“We forget the rule of thumb that any packed and processed food takes more time to digest.” – anyone who has even the slightest knowledge of food chemistry/ nutrition would not write this statement. Food processing is a vast area and assuming that all processed food is “fast food/ junk food” is incorrect- to begin with. Take a simple example of instant oatmeal (a processed food); instant oatmeal has a higher Glycemic index than white rice, and would be digested faster than white rice and push up your glucose levels faster and so would white bread. On the other hand a snickers bar has lower GI and would take more time to digest than rice, would keep you full for longer. All these are processed foods, with different effects on your digestive system due to a matrix of complex ingredients. Although, while maintaining a restricted diet, a person looks forward to achieving certain health goals (weight loss/ weight gain/ sugar control etc.), a simple A is better than B does not work here, its much more complex than that. Can the editors please consult domain experts before publishing content like this?

    • Atraeyee Niharchandra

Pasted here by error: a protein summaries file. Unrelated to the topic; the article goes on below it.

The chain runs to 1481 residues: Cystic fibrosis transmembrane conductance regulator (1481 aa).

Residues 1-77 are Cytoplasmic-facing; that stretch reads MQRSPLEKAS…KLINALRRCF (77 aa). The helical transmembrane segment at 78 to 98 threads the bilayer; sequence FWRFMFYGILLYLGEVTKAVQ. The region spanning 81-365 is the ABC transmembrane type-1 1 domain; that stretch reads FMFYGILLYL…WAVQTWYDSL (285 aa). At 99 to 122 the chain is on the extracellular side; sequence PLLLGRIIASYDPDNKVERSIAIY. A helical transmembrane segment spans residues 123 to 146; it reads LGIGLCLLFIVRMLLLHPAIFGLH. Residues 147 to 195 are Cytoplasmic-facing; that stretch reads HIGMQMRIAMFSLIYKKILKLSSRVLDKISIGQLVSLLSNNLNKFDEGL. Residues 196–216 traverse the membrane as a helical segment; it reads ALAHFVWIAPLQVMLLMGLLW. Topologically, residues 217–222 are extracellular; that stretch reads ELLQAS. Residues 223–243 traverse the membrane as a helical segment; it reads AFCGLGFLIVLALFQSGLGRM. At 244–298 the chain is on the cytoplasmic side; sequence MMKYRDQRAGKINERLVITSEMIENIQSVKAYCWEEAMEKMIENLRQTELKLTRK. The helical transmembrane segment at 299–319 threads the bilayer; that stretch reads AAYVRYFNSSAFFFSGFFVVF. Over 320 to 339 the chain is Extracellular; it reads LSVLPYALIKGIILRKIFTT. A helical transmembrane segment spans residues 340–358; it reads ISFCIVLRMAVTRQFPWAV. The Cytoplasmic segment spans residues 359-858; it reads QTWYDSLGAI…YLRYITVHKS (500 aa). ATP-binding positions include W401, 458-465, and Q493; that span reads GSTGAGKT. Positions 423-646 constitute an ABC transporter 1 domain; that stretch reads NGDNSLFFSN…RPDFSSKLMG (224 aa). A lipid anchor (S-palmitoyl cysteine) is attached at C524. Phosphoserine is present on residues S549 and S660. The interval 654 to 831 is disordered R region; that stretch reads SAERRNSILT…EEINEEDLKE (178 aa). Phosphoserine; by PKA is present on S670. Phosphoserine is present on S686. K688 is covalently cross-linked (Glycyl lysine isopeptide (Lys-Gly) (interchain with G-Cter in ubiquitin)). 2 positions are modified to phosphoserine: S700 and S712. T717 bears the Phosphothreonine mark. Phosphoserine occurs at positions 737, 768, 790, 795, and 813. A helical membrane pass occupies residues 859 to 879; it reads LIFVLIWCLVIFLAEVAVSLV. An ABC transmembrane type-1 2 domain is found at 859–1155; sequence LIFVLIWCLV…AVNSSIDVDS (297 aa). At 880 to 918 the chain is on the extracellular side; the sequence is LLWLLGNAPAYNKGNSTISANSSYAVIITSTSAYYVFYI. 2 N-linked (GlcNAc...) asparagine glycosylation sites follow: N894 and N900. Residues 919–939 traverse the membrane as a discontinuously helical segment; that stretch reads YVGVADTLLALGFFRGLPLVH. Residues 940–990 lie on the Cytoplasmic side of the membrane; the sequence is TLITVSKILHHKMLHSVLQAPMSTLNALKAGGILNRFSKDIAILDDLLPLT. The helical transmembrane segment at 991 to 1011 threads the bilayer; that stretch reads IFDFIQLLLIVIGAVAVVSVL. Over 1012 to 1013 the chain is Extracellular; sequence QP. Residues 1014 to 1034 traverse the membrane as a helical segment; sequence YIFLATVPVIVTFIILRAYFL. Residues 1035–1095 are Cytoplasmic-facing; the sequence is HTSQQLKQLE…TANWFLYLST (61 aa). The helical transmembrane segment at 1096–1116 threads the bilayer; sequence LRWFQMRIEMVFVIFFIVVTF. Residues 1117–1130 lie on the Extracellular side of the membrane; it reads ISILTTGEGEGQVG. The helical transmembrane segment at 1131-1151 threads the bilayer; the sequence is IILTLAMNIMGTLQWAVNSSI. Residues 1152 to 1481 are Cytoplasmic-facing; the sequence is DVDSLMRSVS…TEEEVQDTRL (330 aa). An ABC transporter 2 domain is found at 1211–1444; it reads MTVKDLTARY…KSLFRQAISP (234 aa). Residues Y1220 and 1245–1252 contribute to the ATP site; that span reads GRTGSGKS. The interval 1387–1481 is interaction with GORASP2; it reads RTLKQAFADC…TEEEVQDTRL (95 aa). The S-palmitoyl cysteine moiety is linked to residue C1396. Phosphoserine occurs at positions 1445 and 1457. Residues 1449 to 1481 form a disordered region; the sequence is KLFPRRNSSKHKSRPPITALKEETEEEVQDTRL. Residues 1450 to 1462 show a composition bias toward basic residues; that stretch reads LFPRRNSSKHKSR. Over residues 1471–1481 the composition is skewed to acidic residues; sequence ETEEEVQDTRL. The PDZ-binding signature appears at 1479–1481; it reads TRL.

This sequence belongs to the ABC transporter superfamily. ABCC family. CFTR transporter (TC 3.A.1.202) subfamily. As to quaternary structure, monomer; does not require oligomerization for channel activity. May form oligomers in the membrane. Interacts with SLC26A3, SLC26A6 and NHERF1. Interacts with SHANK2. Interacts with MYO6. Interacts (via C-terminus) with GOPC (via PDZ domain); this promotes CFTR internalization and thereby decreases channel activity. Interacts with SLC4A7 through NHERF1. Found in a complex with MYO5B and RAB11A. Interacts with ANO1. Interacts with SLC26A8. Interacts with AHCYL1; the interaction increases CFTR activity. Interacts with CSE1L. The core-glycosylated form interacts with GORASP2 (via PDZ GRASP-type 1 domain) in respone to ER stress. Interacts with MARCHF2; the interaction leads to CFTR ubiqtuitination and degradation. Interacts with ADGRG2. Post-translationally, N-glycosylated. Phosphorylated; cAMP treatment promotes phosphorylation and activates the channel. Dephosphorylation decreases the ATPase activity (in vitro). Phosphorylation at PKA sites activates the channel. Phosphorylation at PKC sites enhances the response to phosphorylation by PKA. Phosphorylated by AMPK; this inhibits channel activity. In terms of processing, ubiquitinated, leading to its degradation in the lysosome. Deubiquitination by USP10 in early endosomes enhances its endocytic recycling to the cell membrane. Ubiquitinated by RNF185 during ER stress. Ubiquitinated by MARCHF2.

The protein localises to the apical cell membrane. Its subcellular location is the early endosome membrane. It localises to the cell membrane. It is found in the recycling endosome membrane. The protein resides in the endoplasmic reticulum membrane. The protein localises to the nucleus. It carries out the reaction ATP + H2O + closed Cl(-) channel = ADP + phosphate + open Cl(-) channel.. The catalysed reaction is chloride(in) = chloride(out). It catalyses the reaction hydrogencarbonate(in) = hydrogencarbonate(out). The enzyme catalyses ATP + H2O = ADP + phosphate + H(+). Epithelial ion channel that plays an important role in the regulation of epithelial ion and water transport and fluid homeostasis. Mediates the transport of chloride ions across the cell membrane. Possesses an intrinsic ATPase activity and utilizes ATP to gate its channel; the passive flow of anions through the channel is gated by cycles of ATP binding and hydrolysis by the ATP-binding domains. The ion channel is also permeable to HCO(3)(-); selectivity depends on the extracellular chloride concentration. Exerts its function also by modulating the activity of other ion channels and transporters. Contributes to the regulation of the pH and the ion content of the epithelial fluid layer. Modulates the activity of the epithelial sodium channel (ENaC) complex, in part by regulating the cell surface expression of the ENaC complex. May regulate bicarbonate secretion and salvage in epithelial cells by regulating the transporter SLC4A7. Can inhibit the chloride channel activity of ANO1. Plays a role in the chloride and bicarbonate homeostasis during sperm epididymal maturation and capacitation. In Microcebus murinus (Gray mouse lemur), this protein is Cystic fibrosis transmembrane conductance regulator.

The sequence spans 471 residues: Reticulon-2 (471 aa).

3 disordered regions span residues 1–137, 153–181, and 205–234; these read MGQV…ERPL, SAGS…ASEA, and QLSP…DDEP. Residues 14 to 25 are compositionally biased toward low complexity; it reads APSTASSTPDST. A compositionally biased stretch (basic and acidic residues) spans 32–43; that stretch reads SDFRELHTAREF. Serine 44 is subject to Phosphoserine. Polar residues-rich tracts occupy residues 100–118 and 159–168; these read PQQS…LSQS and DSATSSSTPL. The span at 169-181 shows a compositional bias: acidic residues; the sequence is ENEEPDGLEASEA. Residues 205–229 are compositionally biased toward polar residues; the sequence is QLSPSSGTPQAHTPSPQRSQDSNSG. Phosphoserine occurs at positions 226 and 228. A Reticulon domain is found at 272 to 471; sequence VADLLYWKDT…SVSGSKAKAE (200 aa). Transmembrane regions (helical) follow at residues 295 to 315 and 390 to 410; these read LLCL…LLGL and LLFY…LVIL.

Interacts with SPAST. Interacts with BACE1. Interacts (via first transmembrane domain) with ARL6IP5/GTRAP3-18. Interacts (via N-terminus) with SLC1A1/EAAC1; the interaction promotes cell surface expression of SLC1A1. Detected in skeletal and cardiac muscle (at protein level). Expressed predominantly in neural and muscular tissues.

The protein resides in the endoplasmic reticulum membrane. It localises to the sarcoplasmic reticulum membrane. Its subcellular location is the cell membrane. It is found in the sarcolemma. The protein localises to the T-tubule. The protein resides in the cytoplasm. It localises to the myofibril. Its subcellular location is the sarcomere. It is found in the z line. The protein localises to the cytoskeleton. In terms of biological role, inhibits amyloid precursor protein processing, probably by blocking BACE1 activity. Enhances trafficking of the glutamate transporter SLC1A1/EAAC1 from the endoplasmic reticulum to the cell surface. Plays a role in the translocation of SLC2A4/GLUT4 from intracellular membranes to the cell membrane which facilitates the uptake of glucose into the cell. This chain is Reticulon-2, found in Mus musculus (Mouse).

Dear Pavika,
      I come from a naturopathy – nutrition background and we dont encourage packed & processed food as we believe fresher the food the better the digestion is. Its your choice if you want to eat rice or oatmeal. I am here to write & talk about day to day food and the conflicts which arises if we give them up. If you are able to maintain a good health with Oats & snickers then good for you. Most Indians are inclined towards traditionally “Cooked” Meal. Thats the reason the companies are manufacturing masala oats , maggie oats, etc to sell them in india. We have enough advertisements going around for processed & gm food. I am not asking to give up processed food, i am asking them keep their body hydrate. If you are able to balance water, sleep, processed food and have a gas – acidity free body then its superb.